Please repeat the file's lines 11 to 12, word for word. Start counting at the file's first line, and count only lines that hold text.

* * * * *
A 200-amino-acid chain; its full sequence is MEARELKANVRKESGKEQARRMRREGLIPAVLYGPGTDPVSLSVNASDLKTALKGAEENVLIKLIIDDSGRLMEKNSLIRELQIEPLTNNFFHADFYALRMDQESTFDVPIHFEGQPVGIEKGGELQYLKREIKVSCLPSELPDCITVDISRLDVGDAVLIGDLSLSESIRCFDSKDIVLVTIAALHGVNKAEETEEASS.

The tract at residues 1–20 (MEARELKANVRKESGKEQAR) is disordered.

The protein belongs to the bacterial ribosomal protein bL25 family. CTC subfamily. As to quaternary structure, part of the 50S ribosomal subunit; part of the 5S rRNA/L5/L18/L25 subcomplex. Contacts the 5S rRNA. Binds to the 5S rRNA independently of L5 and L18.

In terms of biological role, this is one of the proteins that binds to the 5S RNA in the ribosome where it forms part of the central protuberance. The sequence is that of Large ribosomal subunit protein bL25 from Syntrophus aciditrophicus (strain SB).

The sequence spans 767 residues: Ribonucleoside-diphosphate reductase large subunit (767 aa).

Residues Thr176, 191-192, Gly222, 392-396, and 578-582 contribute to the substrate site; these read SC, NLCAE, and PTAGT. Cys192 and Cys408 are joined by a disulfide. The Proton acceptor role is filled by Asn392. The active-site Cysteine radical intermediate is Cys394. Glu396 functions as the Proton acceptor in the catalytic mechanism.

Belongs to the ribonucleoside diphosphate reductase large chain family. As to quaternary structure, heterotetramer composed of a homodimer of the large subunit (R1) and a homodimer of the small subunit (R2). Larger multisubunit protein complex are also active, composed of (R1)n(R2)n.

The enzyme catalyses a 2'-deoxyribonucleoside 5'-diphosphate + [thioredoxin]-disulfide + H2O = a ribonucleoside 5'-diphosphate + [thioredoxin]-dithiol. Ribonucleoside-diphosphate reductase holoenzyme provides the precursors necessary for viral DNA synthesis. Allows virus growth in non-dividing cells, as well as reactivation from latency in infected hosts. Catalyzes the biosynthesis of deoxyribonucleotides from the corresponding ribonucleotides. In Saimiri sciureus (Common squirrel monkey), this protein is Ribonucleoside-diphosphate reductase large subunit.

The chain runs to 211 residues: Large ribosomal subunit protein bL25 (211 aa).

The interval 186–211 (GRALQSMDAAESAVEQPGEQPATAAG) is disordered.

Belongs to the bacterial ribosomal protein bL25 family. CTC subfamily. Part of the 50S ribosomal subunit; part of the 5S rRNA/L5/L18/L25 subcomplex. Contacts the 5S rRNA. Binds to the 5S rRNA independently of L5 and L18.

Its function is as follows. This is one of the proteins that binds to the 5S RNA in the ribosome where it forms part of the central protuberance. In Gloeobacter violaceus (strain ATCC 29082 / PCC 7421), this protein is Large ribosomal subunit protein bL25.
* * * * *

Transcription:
Belongs to the bacterial ribosomal protein bL25 family. CTC subfamily. Part of the 50S ribosomal subunit; part of the 5S rRNA/L5/L18/L25 subcomplex. Contacts the 5S rRNA. Binds to the 5S rRNA independently of L5 and L18.

Its function is as follows. This is one of the proteins that binds to the 5S RNA in the ribosome where it forms part of the central protuberance. In Gloeobacter violaceus (strain ATCC 29082 / PCC 7421), this protein is Large ribosomal subunit protein bL25.